Depending on who you believe, I'd estimate that at the most, only 60% of the Japanese public has digital equipment. Go to any middle or lower class neighborhood that has huge apartments or "Danchi" and consider that fact that these dwellings do not have satellite TV! Even if it were an 80% penetration... TV Tokyo's ratings are last today. What's going to happen when they voluntarily throw away at least 20% ~ 30% of their audience?

At a "danchi" (apartment) in  Aizuwakamatsu, Fukushima You can count that only  4 of 24 apartments have digital TV.  That's only 16%

You might be saying now, "Those fools!" (there are more than a few of us who have been saying this for a few years) but it is too late. There's no turning back now. They've sold the farm on this digital bet. They've borrowed more money than they could ever pay back (sound familiar?).

The Japan Times reports:

NHK and the commercial stations have together spent ¥1.5 trillion to convert to digital, and the nation has contributed another ¥200 billion to the project. 

$1.5 trillion yen is about $17,000,000,000.00 (17 billion dollars!) NHK can get away with this because they are a blood-sucking parasitical publicly owned broadcasting station; no matter what happens to them, the tax payer will be forced to bail them out... But the private stations? Ha! Good luck with that!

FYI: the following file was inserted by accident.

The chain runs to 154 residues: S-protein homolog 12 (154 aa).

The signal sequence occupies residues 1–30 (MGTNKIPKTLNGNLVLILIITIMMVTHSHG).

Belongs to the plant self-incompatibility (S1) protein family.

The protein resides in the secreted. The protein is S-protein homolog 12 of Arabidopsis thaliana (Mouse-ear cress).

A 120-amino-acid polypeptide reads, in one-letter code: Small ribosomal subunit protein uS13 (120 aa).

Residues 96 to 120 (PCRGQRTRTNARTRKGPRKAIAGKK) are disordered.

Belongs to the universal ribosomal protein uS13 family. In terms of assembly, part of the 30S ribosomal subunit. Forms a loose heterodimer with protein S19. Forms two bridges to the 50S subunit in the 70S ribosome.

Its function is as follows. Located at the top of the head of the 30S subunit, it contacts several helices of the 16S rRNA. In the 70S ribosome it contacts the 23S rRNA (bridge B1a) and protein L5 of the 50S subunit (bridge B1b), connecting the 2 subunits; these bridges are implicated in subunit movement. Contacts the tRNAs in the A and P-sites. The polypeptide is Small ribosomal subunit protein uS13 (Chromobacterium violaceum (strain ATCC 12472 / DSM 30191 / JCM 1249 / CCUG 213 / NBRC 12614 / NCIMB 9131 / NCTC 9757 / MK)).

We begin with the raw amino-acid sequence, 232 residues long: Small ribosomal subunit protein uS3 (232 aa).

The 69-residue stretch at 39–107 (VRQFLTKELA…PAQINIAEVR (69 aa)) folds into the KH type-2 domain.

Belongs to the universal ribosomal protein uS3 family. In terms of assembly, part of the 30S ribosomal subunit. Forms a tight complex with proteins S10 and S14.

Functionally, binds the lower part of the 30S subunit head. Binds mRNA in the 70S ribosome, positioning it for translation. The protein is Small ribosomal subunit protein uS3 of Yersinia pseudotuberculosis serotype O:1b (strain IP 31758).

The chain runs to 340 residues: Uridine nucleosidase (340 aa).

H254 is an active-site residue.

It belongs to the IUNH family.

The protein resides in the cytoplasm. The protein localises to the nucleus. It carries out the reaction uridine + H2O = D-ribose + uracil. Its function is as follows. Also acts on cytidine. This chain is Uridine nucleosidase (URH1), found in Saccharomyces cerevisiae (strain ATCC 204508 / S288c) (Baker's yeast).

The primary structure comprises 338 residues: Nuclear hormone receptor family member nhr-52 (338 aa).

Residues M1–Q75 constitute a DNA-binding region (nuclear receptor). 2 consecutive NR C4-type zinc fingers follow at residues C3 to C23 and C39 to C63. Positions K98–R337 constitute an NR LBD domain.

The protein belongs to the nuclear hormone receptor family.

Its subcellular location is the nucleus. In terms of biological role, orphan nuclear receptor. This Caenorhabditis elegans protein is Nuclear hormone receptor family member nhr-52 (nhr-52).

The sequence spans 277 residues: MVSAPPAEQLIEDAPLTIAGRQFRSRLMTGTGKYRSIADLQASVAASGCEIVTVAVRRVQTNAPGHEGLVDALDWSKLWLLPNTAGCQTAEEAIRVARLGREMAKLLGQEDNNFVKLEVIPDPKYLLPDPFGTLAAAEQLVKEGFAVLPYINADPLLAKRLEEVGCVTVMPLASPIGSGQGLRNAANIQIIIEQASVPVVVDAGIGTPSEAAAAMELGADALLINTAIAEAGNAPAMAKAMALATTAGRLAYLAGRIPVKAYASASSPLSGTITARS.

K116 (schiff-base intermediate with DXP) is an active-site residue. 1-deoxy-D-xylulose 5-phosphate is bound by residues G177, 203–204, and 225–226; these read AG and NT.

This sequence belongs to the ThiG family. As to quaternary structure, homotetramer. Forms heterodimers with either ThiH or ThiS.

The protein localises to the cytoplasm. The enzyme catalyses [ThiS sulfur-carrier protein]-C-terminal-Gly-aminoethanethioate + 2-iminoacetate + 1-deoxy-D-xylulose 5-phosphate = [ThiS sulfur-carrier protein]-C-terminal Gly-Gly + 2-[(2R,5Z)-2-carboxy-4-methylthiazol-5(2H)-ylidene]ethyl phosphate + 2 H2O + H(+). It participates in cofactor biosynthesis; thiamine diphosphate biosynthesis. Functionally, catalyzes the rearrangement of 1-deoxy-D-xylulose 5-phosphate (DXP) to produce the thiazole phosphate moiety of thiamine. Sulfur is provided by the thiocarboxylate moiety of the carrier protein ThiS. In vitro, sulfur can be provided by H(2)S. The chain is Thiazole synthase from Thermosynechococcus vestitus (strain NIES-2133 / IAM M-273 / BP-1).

With the economy in the doldrums and no relief on the horizon, people are not about to fork out several hundred dollars for digital equipment.

Why would they? Why would anyone think that they will? The digital equipment has already been available for years already in Japan and, still, to this very day, some surveys show that less than 70% of all households have digital equipment. Everyone has known for at least 10 years that the best TV is on digital, yet they didn't buy the equipment.

Why didn't people buy the equipment before? I figure it's because of one of six reasons (or maybe a bit of all six):